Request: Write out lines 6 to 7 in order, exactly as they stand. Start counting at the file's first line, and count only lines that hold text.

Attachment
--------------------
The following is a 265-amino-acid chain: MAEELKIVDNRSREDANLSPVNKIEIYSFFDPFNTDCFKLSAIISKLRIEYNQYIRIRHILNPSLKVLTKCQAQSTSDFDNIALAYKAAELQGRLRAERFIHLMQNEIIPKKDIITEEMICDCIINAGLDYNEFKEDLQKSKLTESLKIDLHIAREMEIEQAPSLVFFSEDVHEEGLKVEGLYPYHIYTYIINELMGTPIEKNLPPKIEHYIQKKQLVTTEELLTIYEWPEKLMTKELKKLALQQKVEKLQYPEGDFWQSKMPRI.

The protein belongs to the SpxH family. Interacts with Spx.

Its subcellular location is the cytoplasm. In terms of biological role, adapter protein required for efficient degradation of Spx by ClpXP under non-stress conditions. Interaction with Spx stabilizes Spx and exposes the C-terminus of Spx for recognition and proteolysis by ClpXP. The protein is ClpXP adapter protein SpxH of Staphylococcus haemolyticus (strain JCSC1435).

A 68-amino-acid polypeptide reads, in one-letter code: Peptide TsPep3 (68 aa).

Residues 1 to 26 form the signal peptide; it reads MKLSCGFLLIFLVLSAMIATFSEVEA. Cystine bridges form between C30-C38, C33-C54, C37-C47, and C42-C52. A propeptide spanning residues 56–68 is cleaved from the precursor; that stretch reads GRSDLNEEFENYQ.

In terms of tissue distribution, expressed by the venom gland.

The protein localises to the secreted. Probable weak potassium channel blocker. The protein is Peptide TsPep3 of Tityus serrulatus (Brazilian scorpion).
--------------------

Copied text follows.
In terms of tissue distribution, expressed by the venom gland.

The protein localises to the secreted. Probable weak potassium channel blocker. The protein is Peptide TsPep3 of Tityus serrulatus (Brazilian scorpion).